ngCordova is now set up, so it is time to worry about our pre-filled SQLite database. In this example I’m going to use a file called populated.db and it is going to be created with the following SQL:

CREATE TABLE people (id integer primary key, firstname text, lastname text)

In addition to creating the table, it will be filled with the following data:


If you’re unfamiliar with making SQLite databases you can use DB Browser for SQLite, which I used when writing this guide.

OBSOLETE AS OF 02/02/2015: To include this database file into your project you must place it in your platforms/android/assets directory for Android and your Resources directory for iOS, which in my case is platforms/ios/IonicProject/Resources. Just substitute IonicProject with whatever you called your project. For iOS only, you’ll also need to add the file from the Resources directory into your XCode project.

UPDATE 02/02/2015: To include the database file into your project, it must live in your project’s www directory.

What comes next is going to be kept basic for simplicity, but use your imagination if you want it to be better.

Open www/js/app.js in your text editor and make it look like the following:

var ionicApp = angular.module('starter', ['ionic', 'ngCordova']);
var db = null;

ionicApp.run(function($ionicPlatform, $cordovaSQLite) {
    $ionicPlatform.ready(function() {
        if(window.cordova && window.cordova.plugins.Keyboard) {
        if(window.StatusBar) {
        window.plugins.sqlDB.copy("populated.db", function() {
            db = $cordovaSQLite.openDB("populated.db");
        }, function(error) {
            console.error("There was an error copying the database: " + error);
            db = $cordovaSQLite.openDB("populated.db");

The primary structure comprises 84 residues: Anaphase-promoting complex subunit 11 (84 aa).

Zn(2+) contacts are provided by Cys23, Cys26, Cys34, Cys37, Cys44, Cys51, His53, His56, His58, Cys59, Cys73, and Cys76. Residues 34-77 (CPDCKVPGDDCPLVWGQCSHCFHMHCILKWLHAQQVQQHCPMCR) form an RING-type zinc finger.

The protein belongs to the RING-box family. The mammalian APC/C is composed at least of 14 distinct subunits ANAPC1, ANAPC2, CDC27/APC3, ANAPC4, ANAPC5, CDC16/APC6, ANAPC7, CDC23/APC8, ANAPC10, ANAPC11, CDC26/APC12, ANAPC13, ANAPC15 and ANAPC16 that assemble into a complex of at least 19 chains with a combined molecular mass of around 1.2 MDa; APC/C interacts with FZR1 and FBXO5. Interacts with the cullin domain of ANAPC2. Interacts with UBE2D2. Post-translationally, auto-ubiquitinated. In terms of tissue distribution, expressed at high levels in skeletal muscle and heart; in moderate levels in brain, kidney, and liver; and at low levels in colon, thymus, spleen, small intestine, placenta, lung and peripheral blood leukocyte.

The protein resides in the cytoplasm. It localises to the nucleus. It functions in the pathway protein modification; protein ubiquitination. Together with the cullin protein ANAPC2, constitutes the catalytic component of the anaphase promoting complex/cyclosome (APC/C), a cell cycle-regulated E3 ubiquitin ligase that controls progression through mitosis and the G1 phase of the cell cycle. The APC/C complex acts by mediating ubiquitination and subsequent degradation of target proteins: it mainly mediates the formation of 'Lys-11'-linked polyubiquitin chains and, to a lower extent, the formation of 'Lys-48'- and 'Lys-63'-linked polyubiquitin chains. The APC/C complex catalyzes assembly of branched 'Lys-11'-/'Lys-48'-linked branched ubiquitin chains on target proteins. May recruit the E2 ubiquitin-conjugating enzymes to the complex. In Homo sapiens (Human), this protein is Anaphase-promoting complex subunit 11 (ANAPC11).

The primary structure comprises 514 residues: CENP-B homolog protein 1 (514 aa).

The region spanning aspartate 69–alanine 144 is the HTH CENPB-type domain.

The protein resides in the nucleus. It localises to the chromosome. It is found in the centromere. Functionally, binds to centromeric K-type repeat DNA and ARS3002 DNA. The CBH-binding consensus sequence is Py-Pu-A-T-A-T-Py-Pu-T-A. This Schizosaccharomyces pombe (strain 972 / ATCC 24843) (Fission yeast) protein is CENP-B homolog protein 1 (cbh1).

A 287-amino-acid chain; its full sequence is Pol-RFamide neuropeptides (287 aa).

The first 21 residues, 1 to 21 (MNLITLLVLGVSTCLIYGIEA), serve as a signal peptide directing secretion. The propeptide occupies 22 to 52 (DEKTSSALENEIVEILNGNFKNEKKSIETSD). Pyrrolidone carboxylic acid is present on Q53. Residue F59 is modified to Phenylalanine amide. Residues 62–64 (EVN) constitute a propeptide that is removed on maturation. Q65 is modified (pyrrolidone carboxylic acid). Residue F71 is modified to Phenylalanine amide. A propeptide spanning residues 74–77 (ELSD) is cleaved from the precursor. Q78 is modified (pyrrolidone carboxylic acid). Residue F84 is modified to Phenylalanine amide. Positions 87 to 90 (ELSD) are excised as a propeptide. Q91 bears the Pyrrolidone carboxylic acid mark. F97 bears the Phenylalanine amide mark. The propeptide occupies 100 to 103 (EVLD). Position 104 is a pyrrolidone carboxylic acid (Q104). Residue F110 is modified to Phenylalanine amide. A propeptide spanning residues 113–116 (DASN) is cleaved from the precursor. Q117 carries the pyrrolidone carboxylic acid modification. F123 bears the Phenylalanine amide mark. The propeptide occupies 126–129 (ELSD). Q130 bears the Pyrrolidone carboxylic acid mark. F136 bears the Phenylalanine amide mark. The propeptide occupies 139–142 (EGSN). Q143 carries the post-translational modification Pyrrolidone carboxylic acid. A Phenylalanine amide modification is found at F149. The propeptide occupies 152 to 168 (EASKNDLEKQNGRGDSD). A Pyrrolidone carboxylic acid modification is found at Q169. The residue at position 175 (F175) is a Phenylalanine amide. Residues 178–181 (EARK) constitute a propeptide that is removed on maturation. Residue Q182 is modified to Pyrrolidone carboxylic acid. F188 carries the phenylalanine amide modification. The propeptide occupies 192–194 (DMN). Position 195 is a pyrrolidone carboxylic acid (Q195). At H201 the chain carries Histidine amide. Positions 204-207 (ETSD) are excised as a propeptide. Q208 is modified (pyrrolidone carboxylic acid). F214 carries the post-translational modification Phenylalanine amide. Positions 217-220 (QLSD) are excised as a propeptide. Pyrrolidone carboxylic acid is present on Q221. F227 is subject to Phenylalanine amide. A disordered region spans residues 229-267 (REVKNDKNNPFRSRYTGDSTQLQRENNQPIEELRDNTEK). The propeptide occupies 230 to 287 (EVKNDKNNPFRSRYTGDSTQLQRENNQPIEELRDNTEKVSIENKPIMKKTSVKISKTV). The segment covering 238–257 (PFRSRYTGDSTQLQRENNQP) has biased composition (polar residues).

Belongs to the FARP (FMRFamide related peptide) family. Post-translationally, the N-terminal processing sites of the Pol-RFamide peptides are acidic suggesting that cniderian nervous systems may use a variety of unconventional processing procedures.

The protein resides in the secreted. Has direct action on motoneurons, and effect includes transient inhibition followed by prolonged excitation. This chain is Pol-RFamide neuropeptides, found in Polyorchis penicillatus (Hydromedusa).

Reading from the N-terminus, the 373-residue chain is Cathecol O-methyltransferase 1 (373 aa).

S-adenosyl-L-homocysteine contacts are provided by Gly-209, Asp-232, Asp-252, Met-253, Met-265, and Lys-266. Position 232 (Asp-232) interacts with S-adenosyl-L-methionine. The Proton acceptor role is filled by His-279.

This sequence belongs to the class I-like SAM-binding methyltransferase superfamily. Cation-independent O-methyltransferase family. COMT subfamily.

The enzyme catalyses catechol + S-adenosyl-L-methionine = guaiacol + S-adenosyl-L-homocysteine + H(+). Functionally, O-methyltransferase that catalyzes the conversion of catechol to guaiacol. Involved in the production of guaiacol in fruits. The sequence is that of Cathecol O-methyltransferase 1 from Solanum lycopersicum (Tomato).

ionicApp.controller("ExampleController", function($scope, $cordovaSQLite) {

    $scope.selectAll = function() {
        var query = "SELECT firstname, lastname FROM people";
        $cordovaSQLite.execute(db, query, []).then(function(res) {
            if(res.rows.length > 0) {
                for(var i = 0; i < res.rows.length; i++) {
                    console.log("SELECTED -> " + res.rows.item(i).firstname + " " + res.rows.item(i).lastname);
            } else {
                console.log("No results found");
        }, function (err) {


The database will be copied from the assets directory to the devices protected space. After the copy, the database will be opened using ngCordova. Note that if the database exists in the protected space, it will not be copied again.

In our controller, we will attempt to select all records via a button press. The button that calls our selectAll() method can be added to index.html like so:

<ion-content ng-controller="ExampleController">
    <button class="button" ng-click="selectAll()">Select All</button>

With a little luck, you should get a print-out to your logs with all our records.

A video version of this article can be seen below.

Nic Raboy

Nic Raboy

Nic Raboy is an advocate of modern web and mobile development technologies. He has experience in C#, JavaScript, Golang and a variety of frameworks such as Angular, NativeScript, and Unity. Nic writes about his development experiences related to making web and mobile development easier to understand.